The Fire Was Lit / Weight
A couple of poems written in my journal while working at the movie theater yesterday evening.
The fire was lit
Before I knew
The dangerous dance
Of hanging up the habits
Of a tenderer time
And falling, head-first,
Into a world
Of decadent, impossible love.
The first among us
Are hardly last
And if you ask me
How to find the way to Paradise–
Well, what do I know
Of such things,
Except that a penny can’t get you there–
Neither in spring, nor in snow?
Tiredness, a weight around your neck that keeps you from sleep when all you wish for is sleep– for the reprieve of disappearance into a moment of non-being, a pause of responsibility in a living, breathing world.
The weight is heavy, yes, but you’ve forgotten what it is to be light, and soon you’ll have forgotten the rest– the smells, the sounds of happiness– since the world moves on when you’re still standing in the spot you couldn’t figure out how to leave behind.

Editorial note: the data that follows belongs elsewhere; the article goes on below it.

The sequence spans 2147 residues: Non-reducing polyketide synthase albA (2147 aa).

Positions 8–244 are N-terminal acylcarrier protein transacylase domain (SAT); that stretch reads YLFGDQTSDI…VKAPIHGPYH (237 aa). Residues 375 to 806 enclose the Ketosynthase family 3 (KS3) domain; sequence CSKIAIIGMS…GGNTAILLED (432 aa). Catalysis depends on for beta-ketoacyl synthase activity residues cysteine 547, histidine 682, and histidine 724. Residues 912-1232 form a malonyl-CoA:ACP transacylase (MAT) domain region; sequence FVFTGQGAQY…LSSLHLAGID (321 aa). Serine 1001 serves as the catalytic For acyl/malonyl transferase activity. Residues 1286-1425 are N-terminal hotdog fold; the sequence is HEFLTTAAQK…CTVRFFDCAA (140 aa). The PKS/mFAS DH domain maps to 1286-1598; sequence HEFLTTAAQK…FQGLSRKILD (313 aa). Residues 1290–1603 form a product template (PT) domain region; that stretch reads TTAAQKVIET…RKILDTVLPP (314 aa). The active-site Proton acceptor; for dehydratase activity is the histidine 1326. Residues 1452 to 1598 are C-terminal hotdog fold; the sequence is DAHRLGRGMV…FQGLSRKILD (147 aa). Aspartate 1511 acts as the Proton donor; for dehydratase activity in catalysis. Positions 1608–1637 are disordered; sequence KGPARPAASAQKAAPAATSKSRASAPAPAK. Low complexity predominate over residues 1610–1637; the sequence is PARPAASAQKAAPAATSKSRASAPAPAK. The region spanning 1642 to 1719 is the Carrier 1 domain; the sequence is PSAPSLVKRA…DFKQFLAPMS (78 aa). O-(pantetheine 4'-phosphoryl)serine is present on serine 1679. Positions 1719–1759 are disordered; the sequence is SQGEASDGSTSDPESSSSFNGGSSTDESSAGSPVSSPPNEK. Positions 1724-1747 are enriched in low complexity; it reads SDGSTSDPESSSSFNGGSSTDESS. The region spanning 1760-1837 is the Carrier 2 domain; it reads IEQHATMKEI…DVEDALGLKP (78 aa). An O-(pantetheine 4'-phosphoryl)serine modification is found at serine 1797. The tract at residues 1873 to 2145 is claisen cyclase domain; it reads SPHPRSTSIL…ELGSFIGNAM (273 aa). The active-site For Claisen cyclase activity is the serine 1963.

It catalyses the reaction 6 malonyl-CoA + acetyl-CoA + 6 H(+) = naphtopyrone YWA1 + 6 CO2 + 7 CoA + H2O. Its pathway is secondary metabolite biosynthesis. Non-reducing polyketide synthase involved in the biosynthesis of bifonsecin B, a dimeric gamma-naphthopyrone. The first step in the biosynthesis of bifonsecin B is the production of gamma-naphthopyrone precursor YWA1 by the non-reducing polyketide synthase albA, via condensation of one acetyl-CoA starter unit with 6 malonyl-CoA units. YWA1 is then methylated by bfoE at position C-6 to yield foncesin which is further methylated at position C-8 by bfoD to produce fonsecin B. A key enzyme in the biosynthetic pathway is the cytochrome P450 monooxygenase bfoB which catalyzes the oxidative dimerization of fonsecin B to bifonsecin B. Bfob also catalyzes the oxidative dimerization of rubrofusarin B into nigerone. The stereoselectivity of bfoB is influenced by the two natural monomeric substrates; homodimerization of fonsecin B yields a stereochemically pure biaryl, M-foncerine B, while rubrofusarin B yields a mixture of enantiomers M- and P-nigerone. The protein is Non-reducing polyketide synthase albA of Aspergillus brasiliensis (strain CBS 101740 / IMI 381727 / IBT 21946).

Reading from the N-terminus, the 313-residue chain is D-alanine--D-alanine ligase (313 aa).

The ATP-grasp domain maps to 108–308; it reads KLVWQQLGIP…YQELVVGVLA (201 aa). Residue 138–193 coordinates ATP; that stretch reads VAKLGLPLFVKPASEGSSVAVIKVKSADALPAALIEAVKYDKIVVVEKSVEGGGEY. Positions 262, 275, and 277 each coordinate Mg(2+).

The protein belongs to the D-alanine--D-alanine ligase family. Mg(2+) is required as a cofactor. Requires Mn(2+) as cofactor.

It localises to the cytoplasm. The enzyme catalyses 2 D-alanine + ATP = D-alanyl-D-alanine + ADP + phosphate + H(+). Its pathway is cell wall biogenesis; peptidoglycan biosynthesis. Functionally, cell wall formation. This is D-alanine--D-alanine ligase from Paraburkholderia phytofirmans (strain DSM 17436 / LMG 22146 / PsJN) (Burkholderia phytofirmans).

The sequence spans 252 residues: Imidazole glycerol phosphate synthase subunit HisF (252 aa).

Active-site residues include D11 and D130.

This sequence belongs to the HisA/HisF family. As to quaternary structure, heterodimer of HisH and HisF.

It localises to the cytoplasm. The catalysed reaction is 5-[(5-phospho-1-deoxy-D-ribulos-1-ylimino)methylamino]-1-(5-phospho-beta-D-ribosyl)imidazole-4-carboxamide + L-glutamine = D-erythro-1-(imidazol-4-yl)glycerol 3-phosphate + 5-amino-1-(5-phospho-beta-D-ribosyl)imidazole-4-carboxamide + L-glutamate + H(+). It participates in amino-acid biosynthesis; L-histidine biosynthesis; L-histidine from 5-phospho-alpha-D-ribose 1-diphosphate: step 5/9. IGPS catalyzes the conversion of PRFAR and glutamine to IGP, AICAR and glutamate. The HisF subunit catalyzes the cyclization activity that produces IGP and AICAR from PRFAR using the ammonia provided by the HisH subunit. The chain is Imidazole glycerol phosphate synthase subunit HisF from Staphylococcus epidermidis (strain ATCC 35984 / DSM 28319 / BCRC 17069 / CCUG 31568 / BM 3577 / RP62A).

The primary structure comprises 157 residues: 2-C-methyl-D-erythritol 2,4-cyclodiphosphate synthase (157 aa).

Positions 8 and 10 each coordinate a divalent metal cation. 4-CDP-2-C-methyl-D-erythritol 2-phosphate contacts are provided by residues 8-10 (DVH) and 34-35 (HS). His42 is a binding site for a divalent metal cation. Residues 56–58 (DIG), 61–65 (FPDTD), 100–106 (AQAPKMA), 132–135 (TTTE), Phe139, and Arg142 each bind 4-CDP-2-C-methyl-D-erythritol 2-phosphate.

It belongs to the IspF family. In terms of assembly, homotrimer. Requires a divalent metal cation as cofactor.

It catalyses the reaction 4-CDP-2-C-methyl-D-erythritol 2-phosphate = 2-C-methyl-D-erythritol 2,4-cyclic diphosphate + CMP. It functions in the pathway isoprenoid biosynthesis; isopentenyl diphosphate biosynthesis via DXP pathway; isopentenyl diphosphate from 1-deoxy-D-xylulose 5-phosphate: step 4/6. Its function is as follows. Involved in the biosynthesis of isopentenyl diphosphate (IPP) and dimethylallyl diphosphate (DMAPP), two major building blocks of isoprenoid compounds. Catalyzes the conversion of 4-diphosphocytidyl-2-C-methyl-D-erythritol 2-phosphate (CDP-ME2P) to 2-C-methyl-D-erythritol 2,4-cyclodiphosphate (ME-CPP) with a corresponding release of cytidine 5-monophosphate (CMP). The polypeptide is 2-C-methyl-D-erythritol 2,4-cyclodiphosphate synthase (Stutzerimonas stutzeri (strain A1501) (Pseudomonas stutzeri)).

The blast of a carrier wind brings you to a gentler place– quiet and kind. There, the people smile with whitewashed teeth and a pleasant look, but there is no hand to touch your arm, no mouth to tell you that it’s all right.
Yet the fact of being lonely is only a state of mind, a habit worn like an old fur coat, too cumbersome to remove when the air around you is still a bit chill.
Can you forget the words? It turns out, you can– you’ve forgotten the feelings, too. For in the mess of an unplumbed mind– the clutter of a hurting heart– everything gets remembered and forgotten all at once, so that the truth of any given thought swings in the uncertain balance of imperfect recollection.
But have I come close to describing the thud of losing hope, the thousand pieces of self that abandon themselves like vagrants when your simple faith is proven wrong?
Millennia of poets have sung the songs of love,
but who has sung your sorrow,
who has written of your impossible weight?